SQL> execute dbms_wm.compressworkspace('LIVE') ;
You can also choose to only compress between specified savepoints as with the following:
SQL> execute dbms_wm.compressworkspace('LIVE', '<savepoint1>', '<savepoint2>') ;
Hope this helps,
thank you for your time.
Regarding the LT table size, I will try to do the Compress. Remember i have cleaned out ALL workspaces (including LIVE) from ALL data, and i still had a 120K entries in the LT.
I will try later on today the CompressWorkspace();
I have another question regarding performance. I played a bit yesterday with performance since we had at a point (sometimes after flushing LIVE, but still keeping data in the 31 child workspaces) a major peformance decrease.
At a glance the same query with the versione-nabled table took about 20 minutes, while the same query but with a table with the same contents as the version-enabled table but not version enabled (done with 'create table xxx_bak as select * from xxx' where xxx would be the version-enabled table) took around 5-6 seconds.
What realy troubles me Ben, is that before getting the "ORA-00600: internal error code, arguments: [qernsRowP], [1], [], [], [], [] " my query returned erroneous results. I had a filtering condition ("REGION.PKID = 3") which wasn't taken into account.
As long as i get error messages is one thing but the moment i get an ok but results that are erroneous i start to worry.
You have any clue how could've this happened?
I still kept the state of our machine the same in case we can investigate further.
Let me know if you need more info on this and have some time for it.
Basically I had a :
AND Y.COL_2 = 3
And the results (the SUM) contained not just Y.COL_2 = 3 but all of them Y.COL_2 -s, and funnny thing is that X.COL_2 was shown as "3". So instead of having in the sum only a part i had all of them summed up, while still showing X.COL_2 as only what i was interested in.
Thank you for your patience and time,
1. When you say you have cleaned out all of the workspace, how are you doing it ? Only removeworkspace and compressworkspace translate into deletes from the LT tables, and removeworkspace cannot be run on LIVE.  All of the dmls(insert, update, and delete) will either insert or update a row from the LT table.
2. This is hard to say without more information. Is this a join or a simple select ? If its a join, are all of the tables versioned enabled or only a select number? How big are the tables, and how many rows are typically returned ?
Also, anytime you take a table/view and create a smaller table based on only the data that you need for an individual query, the performance is going to improve. However, I do agree that the statement should not be performing as badly as it appears to be. If you could look at the plans with and without the versioned table(feel free to post them) and see if an index is being used in 1 case, but not in the other, that would indicate a potential issue. In other words, I just need a lot more information to be able to figure out what is going on here.
3. This is most likely an optimizer problem. If you could post the plan that the database is using, that may help. If you have a small example(with actual data) that would demonstrate this problem, please post that as well.
SQL> #?/rdbms/admin/utlxplan
SQL> set tab off
SQL> set pagesize 10000
SQL> set pagesize 150
SQL> explain plan for <sql statement> ;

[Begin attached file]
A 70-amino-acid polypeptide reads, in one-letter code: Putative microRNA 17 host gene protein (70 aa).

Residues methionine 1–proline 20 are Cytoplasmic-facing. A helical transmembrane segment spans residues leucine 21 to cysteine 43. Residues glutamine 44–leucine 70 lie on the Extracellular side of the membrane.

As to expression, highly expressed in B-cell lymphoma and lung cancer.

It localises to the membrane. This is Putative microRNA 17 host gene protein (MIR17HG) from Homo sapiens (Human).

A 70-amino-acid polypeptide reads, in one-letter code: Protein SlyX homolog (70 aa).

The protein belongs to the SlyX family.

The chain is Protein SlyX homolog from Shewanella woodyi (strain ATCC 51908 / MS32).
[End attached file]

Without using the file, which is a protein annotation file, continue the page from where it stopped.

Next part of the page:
SQL> #?/rdbms/admin/utlxpls
Also, is Y.COL_2 always a constant ? If so, you could remove the 'group by' since X.COL_2 can only have one value which would be known before running the statement...
1. I'm sorry i used a very non-technical terminology for it. What i meant is that I delete all contents of the workspaces ('gotoWorkspace' followed by 'DELETE FROM') including the contents of the LIVE workspace, therefore I will have no data AT all in all of my workspaces (in LIVE and in it's 31 child workspaces), while i still have data in the _LT table (eg. 120,000 rows).
And i was wondering why i still have versioned rows for something I don't have anymore in any of the workspaces.
2. it is a JOIN between 5 tables (only one is Version Enabled). Tables are a this point of the following sizes (TABLE_1 -> 20 rows , TABLE_2 -> 20 rows, TABLE_3 -> 200 rows, TABLE_4 -> 1,500 rows (version enabled !!!!), TABLE_5 -> 150,000 rows.
The sizes of these tables are small because we're still in testing phase. Estimated sizes in production of TABLE_4 (version enabled) is 9,000,000 and TABLE_5 around 2,000,000,000 rows (for which we intend to implement table partitioning).
Returned row-number should be 1 (aggregate function SUM is in use).
Interestingly the flushing of the SHARED_POOL instantly brought the performance back for this query. Which realy troubles me since I'm not sure when I will be encountering the same performance degradation again.
Any hint will be highly appreciated on this matter.
3. Unfortunately I ran the commands you suggested (flushing the shared pool, setting events : 10119 and 10195). And one of them fixed the problem.
I was looking on the metalink for a few days now. But till now all i found is that inaccurate results are returned in some cases with (RPAD,LPAD, RTRIM and LTRIM) which is not the case (not using them in this particular query).
The Y.COL_2's value comes as a parameter from "outside" and I'm using it for a JOIN later on (I'm doing a JOIN with the result set), so I cannot give up on the GROUP BY.
Let me know if we can still do something with the explain plan so that i would post it.
If you could please guide me more on this subject since this subject is crucial for us (not having accurate results of queries).